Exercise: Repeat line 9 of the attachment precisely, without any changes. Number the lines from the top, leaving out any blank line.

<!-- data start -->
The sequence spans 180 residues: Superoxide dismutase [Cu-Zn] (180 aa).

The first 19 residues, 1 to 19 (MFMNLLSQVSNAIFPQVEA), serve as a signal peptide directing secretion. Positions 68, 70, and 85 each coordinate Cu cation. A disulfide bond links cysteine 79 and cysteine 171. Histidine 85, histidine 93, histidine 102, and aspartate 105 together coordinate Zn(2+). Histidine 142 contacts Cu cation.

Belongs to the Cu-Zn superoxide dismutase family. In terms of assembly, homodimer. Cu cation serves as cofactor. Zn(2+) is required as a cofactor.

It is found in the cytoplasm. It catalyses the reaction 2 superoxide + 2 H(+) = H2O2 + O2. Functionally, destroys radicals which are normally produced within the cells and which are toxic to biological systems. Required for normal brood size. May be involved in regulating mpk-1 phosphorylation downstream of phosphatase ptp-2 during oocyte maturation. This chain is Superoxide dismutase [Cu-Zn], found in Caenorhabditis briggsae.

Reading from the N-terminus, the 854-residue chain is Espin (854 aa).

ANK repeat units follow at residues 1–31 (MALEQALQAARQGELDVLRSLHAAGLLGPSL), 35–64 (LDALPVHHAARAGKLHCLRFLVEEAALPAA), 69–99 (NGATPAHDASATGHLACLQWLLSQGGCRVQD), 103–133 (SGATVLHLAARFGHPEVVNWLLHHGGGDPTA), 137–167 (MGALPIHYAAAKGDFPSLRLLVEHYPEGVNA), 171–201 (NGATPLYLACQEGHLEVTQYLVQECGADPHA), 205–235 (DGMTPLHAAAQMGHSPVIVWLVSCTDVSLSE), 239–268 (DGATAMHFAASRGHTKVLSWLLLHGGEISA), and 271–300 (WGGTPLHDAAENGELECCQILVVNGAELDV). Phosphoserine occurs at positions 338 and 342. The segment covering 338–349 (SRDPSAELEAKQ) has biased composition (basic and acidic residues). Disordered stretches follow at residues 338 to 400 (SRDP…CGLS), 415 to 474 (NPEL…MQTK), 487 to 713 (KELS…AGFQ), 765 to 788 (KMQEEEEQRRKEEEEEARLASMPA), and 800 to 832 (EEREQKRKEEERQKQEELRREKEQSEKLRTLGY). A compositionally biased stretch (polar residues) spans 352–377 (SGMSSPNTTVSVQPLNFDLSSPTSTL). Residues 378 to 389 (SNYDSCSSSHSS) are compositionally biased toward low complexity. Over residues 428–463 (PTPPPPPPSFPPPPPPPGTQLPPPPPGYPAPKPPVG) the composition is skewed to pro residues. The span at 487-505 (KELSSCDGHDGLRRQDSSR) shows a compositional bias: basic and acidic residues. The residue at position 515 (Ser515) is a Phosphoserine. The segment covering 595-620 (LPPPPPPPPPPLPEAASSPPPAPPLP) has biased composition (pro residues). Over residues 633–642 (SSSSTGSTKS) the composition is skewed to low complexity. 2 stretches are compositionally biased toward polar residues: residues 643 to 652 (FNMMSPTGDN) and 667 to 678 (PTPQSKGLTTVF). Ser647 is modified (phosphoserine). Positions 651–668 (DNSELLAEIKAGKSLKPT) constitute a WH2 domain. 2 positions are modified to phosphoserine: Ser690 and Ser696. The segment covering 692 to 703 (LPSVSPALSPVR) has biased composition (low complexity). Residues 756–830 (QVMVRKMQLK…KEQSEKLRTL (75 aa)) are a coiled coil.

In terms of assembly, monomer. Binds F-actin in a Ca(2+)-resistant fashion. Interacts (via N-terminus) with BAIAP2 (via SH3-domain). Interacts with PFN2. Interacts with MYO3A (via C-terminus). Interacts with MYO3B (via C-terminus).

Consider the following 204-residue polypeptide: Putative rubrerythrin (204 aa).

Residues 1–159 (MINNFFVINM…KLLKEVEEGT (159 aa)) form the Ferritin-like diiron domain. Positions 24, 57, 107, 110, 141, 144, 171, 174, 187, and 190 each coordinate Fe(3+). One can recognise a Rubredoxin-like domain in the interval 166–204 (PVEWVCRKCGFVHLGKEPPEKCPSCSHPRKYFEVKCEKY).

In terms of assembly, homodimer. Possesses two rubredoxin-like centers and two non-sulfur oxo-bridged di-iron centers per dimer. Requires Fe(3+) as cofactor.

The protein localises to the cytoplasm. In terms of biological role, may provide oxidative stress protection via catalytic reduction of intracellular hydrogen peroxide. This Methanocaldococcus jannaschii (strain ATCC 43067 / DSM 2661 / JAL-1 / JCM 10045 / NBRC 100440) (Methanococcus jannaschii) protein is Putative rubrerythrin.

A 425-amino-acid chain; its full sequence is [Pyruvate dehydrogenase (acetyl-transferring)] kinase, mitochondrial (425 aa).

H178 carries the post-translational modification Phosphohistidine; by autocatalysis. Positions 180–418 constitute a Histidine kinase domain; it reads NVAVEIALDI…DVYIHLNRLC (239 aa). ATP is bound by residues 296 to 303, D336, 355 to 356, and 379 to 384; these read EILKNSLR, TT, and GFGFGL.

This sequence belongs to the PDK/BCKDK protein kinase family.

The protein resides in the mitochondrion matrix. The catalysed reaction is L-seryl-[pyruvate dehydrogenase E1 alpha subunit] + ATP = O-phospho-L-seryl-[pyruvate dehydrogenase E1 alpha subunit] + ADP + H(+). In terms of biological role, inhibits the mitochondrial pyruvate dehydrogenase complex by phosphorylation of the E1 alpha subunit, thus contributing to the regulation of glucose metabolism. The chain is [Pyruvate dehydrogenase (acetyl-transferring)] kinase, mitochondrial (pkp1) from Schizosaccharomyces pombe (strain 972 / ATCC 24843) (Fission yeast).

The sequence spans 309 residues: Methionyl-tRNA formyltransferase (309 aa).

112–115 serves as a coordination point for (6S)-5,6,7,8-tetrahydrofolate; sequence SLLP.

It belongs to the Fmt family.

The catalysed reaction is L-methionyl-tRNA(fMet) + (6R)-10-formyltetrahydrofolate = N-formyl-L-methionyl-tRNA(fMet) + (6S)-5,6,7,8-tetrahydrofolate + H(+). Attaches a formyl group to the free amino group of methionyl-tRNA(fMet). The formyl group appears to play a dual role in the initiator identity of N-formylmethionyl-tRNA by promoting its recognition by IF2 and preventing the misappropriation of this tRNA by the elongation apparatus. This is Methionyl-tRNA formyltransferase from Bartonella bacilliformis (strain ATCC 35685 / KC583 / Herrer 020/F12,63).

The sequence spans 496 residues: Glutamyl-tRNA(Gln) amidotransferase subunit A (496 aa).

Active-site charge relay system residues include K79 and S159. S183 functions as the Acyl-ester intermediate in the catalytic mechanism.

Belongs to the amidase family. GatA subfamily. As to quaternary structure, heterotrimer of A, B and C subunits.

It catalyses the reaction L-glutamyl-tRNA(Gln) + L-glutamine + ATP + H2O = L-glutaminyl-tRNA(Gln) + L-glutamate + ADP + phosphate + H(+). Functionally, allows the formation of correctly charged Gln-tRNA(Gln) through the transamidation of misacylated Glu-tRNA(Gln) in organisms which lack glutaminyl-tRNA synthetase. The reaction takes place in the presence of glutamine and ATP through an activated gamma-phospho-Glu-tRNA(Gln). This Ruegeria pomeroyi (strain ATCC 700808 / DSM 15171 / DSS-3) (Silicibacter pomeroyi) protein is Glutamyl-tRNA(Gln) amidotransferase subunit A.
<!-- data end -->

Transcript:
Residues 1–159 (MINNFFVINM…KLLKEVEEGT (159 aa)) form the Ferritin-like diiron domain. Positions 24, 57, 107, 110, 141, 144, 171, 174, 187, and 190 each coordinate Fe(3+). One can recognise a Rubredoxin-like domain in the interval 166–204 (PVEWVCRKCGFVHLGKEPPEKCPSCSHPRKYFEVKCEKY).